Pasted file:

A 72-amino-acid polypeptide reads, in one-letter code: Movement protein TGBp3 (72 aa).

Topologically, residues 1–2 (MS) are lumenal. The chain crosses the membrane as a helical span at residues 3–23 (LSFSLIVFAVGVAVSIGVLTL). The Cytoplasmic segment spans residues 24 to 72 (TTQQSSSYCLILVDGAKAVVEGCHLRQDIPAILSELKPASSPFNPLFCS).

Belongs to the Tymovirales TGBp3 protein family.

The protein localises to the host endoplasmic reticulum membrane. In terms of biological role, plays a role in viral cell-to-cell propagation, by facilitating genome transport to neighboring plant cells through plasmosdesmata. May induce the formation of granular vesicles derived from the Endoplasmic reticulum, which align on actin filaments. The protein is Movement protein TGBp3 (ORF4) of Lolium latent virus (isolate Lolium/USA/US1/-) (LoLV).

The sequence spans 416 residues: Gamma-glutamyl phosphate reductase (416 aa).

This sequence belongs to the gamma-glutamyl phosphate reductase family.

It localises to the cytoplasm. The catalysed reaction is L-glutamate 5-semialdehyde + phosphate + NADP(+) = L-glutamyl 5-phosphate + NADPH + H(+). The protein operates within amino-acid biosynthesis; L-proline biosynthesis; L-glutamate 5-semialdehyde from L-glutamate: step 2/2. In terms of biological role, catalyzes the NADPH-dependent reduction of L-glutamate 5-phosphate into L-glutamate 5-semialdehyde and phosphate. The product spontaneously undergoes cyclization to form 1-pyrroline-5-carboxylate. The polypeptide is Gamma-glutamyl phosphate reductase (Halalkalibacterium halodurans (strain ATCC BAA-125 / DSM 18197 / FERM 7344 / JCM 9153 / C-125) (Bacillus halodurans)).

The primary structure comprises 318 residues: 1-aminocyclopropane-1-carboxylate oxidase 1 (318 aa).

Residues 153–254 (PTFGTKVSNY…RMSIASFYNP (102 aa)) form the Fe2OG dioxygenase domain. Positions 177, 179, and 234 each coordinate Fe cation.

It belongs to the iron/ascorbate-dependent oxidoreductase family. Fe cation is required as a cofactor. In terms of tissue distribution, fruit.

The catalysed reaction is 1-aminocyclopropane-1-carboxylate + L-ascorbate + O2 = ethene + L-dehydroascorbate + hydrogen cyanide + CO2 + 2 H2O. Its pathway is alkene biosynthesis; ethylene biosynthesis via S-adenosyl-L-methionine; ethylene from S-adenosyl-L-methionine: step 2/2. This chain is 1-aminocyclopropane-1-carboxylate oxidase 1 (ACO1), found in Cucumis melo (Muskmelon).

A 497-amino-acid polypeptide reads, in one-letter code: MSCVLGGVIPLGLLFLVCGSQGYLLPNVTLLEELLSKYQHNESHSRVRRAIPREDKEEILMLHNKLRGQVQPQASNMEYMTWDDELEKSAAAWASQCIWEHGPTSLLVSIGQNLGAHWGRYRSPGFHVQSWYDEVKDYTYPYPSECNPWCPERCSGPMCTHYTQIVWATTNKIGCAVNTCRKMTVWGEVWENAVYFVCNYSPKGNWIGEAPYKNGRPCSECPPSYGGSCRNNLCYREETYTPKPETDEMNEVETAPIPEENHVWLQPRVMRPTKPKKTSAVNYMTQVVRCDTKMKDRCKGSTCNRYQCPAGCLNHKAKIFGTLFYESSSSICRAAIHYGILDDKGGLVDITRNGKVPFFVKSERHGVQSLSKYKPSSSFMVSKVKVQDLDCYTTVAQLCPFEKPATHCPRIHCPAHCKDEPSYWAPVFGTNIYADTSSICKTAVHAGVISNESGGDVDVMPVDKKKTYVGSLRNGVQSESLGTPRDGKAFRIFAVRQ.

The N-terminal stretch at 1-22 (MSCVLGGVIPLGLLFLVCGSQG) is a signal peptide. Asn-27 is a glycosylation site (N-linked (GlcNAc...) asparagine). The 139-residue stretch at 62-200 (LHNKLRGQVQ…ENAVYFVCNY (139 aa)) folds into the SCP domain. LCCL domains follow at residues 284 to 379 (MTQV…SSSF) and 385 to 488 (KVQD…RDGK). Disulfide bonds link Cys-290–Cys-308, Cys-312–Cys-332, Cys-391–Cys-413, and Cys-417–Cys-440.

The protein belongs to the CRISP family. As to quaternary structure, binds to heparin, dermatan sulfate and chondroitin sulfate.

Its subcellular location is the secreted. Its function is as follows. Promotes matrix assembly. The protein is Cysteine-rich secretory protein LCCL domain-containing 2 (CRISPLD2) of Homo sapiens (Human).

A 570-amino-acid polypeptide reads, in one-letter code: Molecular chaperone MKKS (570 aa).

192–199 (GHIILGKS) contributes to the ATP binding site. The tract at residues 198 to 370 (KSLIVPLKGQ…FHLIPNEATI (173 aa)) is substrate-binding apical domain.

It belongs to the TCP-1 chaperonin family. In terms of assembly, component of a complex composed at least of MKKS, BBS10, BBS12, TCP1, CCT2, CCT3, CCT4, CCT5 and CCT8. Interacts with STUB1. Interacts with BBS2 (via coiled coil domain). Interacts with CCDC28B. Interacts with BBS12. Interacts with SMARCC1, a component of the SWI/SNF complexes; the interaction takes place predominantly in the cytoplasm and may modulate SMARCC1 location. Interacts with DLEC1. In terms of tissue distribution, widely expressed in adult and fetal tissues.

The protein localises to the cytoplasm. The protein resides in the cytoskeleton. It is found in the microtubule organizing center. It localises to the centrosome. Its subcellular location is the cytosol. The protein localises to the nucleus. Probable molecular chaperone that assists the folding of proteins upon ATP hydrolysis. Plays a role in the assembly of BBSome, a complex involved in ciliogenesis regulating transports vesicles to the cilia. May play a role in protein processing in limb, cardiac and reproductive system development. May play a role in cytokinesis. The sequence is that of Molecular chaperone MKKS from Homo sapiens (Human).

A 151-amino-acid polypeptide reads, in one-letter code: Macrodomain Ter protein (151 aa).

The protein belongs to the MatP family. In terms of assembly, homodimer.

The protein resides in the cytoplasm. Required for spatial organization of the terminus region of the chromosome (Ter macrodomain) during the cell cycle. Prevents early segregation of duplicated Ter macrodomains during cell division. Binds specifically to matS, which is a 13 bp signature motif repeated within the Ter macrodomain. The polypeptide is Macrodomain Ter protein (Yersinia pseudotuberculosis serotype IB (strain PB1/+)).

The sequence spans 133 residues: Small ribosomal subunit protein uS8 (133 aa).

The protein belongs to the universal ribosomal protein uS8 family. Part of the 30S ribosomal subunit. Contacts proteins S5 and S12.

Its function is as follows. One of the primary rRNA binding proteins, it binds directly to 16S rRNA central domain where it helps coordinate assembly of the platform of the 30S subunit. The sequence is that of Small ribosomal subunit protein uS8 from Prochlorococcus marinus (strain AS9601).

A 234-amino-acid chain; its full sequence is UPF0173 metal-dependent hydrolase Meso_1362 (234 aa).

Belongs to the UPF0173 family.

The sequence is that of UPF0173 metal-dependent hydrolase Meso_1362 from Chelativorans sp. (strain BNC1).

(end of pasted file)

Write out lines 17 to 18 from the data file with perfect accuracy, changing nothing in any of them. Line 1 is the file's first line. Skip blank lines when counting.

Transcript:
192–199 (GHIILGKS) contributes to the ATP binding site. The tract at residues 198 to 370 (KSLIVPLKGQ…FHLIPNEATI (173 aa)) is substrate-binding apical domain.

It belongs to the TCP-1 chaperonin family. In terms of assembly, component of a complex composed at least of MKKS, BBS10, BBS12, TCP1, CCT2, CCT3, CCT4, CCT5 and CCT8. Interacts with STUB1. Interacts with BBS2 (via coiled coil domain). Interacts with CCDC28B. Interacts with BBS12. Interacts with SMARCC1, a component of the SWI/SNF complexes; the interaction takes place predominantly in the cytoplasm and may modulate SMARCC1 location. Interacts with DLEC1. In terms of tissue distribution, widely expressed in adult and fetal tissues.